Download Algorithms Sequential & Parallel: A Unified Approach by Russ Miller, Laurence Boxer PDF

By Russ Miller, Laurence Boxer

With multi-core processors changing conventional processors and the circulation to multiprocessor workstations and servers, parallel computing has moved from a forte region to the middle of desktop technology. so that it will supply effective and competitively priced options to difficulties, algorithms needs to be designed for multiprocessor platforms. Algorithms Sequential and Parallel: A Unified process 2/E presents a cutting-edge method of an algorithms path. The e-book considers algorithms, paradigms, and the research of suggestions to severe difficulties for sequential and parallel versions of computation in a unified model. this provides working towards engineers and scientists, undergraduates, and starting graduate scholars a historical past in algorithms for sequential and parallel algorithms inside of one textual content. necessities comprise basics of knowledge constructions, discrete arithmetic, and calculus.

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Extra resources for Algorithms Sequential & Parallel: A Unified Approach (Electrical and Computer Engineering Series)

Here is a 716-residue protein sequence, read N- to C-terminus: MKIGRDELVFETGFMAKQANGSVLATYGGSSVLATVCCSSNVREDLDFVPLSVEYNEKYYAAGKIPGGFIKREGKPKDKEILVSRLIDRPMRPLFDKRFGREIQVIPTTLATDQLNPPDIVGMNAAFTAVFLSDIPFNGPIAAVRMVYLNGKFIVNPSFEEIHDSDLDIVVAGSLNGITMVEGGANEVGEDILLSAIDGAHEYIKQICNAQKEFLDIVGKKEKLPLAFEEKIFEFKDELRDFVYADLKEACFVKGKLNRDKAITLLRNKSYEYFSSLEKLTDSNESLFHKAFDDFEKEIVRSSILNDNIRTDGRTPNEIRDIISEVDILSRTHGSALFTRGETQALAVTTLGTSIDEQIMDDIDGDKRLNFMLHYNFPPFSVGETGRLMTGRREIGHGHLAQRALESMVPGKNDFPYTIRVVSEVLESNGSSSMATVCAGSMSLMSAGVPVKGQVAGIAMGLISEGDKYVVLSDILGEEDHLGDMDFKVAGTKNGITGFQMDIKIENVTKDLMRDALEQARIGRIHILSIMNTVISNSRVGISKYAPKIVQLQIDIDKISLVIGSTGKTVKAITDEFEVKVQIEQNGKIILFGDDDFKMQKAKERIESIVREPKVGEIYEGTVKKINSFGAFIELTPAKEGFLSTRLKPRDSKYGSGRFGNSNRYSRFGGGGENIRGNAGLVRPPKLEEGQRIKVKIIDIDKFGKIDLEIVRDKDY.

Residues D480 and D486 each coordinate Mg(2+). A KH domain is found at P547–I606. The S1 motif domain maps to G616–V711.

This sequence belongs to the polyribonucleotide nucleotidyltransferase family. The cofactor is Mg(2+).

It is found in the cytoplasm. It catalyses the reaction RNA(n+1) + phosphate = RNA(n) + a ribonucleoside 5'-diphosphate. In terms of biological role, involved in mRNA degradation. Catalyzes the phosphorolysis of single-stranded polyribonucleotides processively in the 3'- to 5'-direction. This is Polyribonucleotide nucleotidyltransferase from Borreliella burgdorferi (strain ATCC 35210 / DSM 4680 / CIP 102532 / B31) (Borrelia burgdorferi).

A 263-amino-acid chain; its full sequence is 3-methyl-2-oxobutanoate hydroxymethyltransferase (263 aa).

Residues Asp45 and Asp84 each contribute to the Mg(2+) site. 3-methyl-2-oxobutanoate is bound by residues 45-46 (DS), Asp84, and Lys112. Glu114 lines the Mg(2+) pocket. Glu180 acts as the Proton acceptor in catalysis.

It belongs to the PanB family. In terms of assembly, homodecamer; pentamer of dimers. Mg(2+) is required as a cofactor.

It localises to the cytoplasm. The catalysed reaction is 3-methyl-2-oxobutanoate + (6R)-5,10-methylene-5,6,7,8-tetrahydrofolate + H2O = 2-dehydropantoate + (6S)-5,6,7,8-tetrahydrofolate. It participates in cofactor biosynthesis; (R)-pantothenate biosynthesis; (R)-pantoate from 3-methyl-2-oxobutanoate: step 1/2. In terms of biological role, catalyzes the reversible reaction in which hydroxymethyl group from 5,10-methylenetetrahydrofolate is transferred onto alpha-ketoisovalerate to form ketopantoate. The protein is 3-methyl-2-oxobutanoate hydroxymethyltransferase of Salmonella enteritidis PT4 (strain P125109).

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H(n) h(n) h(1) h(1) 1 2 ... n 01 ... 8 ¨ h(i) by the integral of i=1 the nondecreasing function h(t). On the left, we demonstrate how to use the integral µ n +1 1 h( t )dt to derive an upper bound on the summation by aligning the recn tangles to the right. Notice that to use the integral µ n 0 µ 0 n h(t)dt f ¨ h(i) f µ i=1 h(t)dt . On the right, we show how h(t)dt to derive a lower bound on the summation by align- n +1 1 1 i=1 ing the rectangles to the left. Notice that n n +1 ¨ h(i) f µ µ n 0 n h(t)dt f ¨ h(i) .

EXAMPLE Let f ( n) = n( n + 1) 2 and g(n) = n2. Then we can show that f (n) = 6(g(n)) because lim nqh f ( n) n2 + n = lim = g ( n) nqh 2 n2 (dividing both numerator and denominator by n2) 1 n = 1. lim nqh 2 2 1+ Asymptotic Relationships 13 EXAMPLE If P(n) is a polynomial of degree d, then P(n) = 6(nd ). The proof is left to the reader as an exercise. EXAMPLE Compare n100 and 2 n . We remind the reader of a useful result. d f (x) e = e f ( x ) f '( x ). dx We have n 2n eln 2 e n ln 2 lim 100 = lim 100 = lim 1000 .

10. Array implementations of both InsertionSort and SelectionSort have 6(n2) worst case running times. Which is likely to be faster if we time both in the same hardware/software environment for the same input data? Why? 2 Induction and Recursion Mathematical Induction Induction Examples Recursion Binary Search Merging and MergeSort Summary Chapter Notes Exercises 34 n this chapter, we present some fundamental mathematical techniques that are used throughout the book. Many of these techniques, including recursion and mathematical induction, are taught in courses such as calculus and discrete mathematics.

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